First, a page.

And that’s too bad, because Unk’s language operated in these lost notes. If Unk had a longer lifespan and Darrell had a full range of hearing, he would’ve been able to hear his algae cries, publish Unk’s patents, make him jealous or proud, depending on the depth of his symbiotic relationship with his sloth partner. We ponder the ownership of sperm, whose tails wiggle with life. We squint to determine if these flailing rudders have motivation or just an involuntary obsession to move forward. There is potential for self comparison, but we must trust our instincts, our glowing sight, and push on.
Hundreds of years in the future, anthropologists will excavate 423 shards of Woody’s smashed toilet. This discovery will incite a renewed interest in the culture of man in the twenty-first century. The scientists will piece the toilet back together and debate the purpose of a seat with a hole in it. They will eventually choose to define this seat with a hole as a device once used to extract human souls, since it is so foreign to their current bathroom technology, which consists of a plastic bag inserted into the intestine to capture feces. Feces are valued as a potent fuel in the future and are termed “gold” because no one has ever seen gold, but from historical accounts they understand gold to be a valuable material which feces now is. In their eyes, the owner of the soul extractor, Woody, must have been a king, a president, at least a duke, in order to own something so amazing and have the luxury of being able to smash it.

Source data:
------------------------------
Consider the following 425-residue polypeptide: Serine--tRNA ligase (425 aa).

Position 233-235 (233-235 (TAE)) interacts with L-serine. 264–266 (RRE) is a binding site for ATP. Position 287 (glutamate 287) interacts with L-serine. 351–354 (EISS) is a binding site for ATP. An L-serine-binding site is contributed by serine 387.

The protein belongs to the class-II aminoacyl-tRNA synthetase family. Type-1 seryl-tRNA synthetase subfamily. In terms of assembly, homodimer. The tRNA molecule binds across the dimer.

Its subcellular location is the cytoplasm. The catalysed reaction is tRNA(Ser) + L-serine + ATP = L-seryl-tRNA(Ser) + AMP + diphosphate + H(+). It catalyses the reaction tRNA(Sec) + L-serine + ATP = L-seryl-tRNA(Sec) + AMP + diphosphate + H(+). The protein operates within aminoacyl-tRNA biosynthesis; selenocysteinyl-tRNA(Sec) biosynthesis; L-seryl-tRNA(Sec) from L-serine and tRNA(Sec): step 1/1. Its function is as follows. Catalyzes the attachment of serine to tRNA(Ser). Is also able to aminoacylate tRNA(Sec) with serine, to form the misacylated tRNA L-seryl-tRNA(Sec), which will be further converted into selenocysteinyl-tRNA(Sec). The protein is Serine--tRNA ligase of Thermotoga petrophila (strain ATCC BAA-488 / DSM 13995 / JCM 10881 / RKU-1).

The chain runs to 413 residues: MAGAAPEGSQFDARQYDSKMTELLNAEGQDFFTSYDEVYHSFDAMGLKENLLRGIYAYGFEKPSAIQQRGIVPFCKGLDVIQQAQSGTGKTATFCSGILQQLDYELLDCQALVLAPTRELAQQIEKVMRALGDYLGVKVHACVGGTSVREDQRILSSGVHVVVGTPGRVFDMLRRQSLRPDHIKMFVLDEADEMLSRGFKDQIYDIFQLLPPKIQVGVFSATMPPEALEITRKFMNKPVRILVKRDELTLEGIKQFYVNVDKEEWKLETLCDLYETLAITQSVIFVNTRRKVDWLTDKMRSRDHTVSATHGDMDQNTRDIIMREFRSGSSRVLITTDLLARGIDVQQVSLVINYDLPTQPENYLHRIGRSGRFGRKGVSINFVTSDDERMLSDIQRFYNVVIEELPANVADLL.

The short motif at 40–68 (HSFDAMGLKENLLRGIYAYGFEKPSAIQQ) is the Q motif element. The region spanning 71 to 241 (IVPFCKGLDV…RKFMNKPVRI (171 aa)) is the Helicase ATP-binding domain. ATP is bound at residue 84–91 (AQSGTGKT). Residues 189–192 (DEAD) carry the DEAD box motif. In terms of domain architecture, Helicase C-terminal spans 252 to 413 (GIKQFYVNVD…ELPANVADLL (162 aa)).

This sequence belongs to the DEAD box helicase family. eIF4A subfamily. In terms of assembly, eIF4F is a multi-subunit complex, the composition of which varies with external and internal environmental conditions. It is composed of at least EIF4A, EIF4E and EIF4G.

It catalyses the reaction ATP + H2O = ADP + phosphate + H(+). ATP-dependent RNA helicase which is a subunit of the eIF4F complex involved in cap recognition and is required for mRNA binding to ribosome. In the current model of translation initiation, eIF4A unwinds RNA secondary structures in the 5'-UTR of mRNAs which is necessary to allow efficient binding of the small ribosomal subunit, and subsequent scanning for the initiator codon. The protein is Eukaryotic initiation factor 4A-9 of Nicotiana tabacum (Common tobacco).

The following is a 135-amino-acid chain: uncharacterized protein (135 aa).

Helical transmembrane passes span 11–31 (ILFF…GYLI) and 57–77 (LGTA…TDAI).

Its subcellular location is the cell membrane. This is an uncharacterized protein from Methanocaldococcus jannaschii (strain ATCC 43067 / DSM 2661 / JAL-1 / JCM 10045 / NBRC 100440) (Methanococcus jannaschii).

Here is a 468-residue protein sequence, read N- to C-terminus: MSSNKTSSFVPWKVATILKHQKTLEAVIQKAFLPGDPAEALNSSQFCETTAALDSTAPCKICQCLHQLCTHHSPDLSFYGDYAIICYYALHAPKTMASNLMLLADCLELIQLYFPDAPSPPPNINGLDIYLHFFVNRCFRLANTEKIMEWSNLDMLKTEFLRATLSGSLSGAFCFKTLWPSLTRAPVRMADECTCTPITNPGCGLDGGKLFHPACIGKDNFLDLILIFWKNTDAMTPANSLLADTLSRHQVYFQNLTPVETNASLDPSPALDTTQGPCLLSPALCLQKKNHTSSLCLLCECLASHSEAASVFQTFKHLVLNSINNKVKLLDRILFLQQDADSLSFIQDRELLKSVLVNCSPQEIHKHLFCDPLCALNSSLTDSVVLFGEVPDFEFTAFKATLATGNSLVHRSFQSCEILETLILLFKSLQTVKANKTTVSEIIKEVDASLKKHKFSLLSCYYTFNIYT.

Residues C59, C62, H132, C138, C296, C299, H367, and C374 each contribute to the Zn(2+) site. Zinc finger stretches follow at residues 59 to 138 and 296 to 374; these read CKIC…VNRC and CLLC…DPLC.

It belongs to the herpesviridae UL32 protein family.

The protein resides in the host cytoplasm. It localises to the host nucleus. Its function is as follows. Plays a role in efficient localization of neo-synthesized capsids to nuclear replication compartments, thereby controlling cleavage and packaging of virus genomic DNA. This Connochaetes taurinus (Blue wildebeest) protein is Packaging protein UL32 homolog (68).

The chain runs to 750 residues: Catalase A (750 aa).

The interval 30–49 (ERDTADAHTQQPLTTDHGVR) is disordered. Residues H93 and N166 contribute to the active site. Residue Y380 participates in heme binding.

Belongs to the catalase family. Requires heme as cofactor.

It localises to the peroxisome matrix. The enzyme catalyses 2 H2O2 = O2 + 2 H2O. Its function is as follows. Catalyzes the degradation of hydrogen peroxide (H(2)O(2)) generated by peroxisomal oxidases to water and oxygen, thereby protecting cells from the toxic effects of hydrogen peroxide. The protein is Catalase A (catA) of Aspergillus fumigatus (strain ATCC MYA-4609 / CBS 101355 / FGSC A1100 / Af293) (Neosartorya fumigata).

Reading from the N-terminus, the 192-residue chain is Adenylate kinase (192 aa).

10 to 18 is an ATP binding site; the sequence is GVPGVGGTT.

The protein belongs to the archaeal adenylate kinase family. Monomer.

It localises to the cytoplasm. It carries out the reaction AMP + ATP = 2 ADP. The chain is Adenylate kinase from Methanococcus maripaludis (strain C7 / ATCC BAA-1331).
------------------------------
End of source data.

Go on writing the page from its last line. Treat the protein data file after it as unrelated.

But Woody is just Woody, a lonely guy with a lot of pills and only one friend, Darrell. They grew up together in a cul-de-sac called Bison Run. Neither of them ever saw any bison and no one ever ran, except Darrell and Woody on some nights. They ran to the city and rode the el, but were always too afraid to get off and just rode in circles all night, until Darrell’s head slumped onto Woody’s shoulder.